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Sands shifting as E&P players seek direct proppant supplies

Cost-conscious exploration and production companies in the US are expected to continue directly sourcing sand to use as proppant for well completions, a trend that has been growing over the last five years, writes Julia Martinez.

Operators have shifted to purchasing sand from in-basin mines as a way to decrease transportation costs, which are a major component in sand pricing.

Many have also taken on the task of sourcing proppant for hydraulic fracturing directly from suppliers instead of relying on pressure pumpers and oilfield services companies.

“Operators have continued to challenge their supply chain teams to persistently cut costs as some companies struggle with financial discipline, and one of the low-hanging fruits has been sand,” said Brandon Savisky, energy market research associate at IHS Markit.

While many operators, typically smaller ones, do not want to take on the risk or logistics of managing sand inventories, others are opting to go directly to the suppliers to cut costs.

“We’ve really seen E&P companies take ownership of the frack sand supply chain,” chief operating officer of Pronghorn Logistics Stephen White said at the recent EnerCom conference in Denver. “It’s not for everybody but we’ve seen that big shift.”

Oilfield services companies have also started to cut themselves out of trying to manage buying and holding sand inventories, Savisky said, and have started to focus more on the technology element of completions.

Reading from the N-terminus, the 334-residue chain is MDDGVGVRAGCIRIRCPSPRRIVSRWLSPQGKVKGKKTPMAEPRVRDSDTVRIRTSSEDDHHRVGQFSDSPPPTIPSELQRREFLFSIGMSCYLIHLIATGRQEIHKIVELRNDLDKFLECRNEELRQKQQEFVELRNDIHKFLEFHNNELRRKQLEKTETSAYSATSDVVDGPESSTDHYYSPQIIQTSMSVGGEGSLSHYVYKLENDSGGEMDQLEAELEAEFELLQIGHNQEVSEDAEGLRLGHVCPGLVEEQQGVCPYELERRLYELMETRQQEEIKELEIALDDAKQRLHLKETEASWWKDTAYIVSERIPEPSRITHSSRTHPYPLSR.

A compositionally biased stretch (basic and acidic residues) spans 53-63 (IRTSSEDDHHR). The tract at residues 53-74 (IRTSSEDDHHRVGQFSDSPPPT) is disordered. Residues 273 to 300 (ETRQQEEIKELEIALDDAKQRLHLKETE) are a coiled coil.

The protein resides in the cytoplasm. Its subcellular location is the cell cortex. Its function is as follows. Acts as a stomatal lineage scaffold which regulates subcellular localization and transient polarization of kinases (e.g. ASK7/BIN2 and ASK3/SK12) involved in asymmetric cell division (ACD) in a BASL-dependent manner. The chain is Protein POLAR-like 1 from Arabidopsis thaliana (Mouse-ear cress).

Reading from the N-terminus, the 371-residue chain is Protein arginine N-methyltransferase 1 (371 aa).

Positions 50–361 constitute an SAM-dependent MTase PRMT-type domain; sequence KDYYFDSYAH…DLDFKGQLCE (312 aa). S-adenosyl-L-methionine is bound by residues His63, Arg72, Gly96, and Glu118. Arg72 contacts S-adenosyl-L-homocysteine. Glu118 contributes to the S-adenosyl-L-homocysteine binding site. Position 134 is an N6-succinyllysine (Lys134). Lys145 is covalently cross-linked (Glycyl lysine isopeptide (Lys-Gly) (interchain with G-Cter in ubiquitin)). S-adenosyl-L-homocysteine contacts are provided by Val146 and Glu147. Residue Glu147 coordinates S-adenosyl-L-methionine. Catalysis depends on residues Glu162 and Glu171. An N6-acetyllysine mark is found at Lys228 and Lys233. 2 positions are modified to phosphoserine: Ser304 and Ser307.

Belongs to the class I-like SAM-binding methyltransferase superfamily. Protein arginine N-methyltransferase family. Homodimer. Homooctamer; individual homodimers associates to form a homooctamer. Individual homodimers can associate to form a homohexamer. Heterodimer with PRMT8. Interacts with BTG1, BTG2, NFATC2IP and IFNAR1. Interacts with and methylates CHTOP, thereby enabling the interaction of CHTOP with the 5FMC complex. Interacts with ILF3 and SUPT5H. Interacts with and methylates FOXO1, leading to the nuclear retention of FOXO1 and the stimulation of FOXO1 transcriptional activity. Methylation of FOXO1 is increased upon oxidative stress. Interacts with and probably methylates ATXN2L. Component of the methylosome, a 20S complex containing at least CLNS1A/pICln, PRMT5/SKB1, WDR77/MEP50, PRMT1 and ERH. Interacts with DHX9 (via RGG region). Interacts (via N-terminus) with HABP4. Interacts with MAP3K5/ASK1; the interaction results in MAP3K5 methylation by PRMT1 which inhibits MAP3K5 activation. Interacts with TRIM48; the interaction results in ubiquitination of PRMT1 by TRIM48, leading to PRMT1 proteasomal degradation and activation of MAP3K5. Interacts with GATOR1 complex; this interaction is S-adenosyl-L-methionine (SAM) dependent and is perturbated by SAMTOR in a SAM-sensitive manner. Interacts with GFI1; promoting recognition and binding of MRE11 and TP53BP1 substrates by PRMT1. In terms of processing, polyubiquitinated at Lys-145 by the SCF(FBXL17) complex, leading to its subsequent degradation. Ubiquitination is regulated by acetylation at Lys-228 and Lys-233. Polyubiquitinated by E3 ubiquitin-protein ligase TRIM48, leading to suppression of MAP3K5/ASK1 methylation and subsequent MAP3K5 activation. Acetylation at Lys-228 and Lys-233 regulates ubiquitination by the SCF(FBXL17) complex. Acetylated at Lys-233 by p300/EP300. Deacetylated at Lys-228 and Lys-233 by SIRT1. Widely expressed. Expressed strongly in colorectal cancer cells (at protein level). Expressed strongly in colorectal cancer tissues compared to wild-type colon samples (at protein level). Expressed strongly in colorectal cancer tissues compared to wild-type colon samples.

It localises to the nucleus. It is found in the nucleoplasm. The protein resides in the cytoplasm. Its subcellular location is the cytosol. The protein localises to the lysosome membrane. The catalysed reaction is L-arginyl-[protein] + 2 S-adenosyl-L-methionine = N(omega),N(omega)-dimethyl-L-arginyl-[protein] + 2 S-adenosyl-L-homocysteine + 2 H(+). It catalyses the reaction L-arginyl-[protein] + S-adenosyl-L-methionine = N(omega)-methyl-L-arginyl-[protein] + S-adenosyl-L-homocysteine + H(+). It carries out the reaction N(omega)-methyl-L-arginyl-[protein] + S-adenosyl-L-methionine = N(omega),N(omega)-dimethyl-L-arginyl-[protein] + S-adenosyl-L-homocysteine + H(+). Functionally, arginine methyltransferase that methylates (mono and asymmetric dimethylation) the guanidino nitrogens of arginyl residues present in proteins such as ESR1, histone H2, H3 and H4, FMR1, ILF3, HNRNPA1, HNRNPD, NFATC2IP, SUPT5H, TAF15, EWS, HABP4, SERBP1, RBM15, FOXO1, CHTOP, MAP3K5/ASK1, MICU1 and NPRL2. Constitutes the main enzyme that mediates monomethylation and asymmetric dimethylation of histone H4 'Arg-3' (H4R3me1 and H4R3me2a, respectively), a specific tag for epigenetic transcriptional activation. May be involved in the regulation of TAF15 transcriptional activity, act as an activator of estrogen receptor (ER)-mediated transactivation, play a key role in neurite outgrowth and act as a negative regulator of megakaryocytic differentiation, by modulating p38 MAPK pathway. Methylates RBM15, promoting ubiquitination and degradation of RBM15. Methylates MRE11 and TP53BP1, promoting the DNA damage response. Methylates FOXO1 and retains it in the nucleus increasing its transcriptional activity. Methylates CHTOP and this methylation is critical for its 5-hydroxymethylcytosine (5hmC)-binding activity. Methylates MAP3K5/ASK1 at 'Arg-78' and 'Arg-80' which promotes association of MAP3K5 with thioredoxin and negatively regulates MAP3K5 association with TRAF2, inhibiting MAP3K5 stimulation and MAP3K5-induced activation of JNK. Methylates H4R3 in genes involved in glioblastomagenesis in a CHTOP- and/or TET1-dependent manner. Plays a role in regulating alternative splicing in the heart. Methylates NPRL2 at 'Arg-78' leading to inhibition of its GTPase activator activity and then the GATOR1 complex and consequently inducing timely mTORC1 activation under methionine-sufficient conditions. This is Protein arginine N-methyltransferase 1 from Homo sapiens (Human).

Some companies have offloaded sand assets while others continue to run their own mines, but such arrangements are few and far between these days, Savisky said.

E&P companies are expected to directly source about half of the frack sand to be supplied in 2019, according to an article published by RBN Energy. Savisky echoed that statistic, saying that the range is about 40% to 50% of companies.

"Every operator out there is going to continue to experiment with increased sand loadings and different designs," Chris Scholla, vice president of supply chain and logistics for Atlas Sand, said at EnerCom.

"They’re still trying to figure out the new cost profile of a well," Scholla said.

In Texas, Atlas Sand has two open-dune frack sand mines in Kermit and Monahans, which lie on the end of the sand fairway and have annual production capacity of 8 million tonnes.

Operators have since 2016, when sand demand was low, been tinkering with their completion designs in an effort to cut costs, and found that optimising higher intensity completions with more sand and more proppant worked better. “It was a marriage of two things that happened well for the operators at one time, especially when the market started to pick back up,” Savisky said, adding that companies are sticking with higher intensity completions and are now starting to go longer with lateral lengths.

Proppant suppliers like Hi-Crush, Savisky said, have switched their strategy to directly sell sand to oil and gas operators, instead of targeting pressure pumpers, especially given the oversupplied market that has led to extreme cost deflation. Hi-Crush acquired Pronghorn Logistics in May.

Last year, US independent Pioneer Natural Resources signed a deal with US Silica for a stake in the Lamesa, Texas sand mine, signing into a 15-year agreement.

The long-term deal has Pioneer taking in a supply of 1.4 million tonnes in 2019 and increasing that supply to 2 million tonnes per year in 2020 and beyond.

Savisky said he believes the bottom of the sand pricing market may have been hit, adding it is anticipated to stay flat for the third quarter and might creep up moving forward.

He added that there has been a noticeable switch back to Northern White sand in the south Texas Eagle Ford shale play, where operators are drilling deeper wells and need higher crush strength sand.

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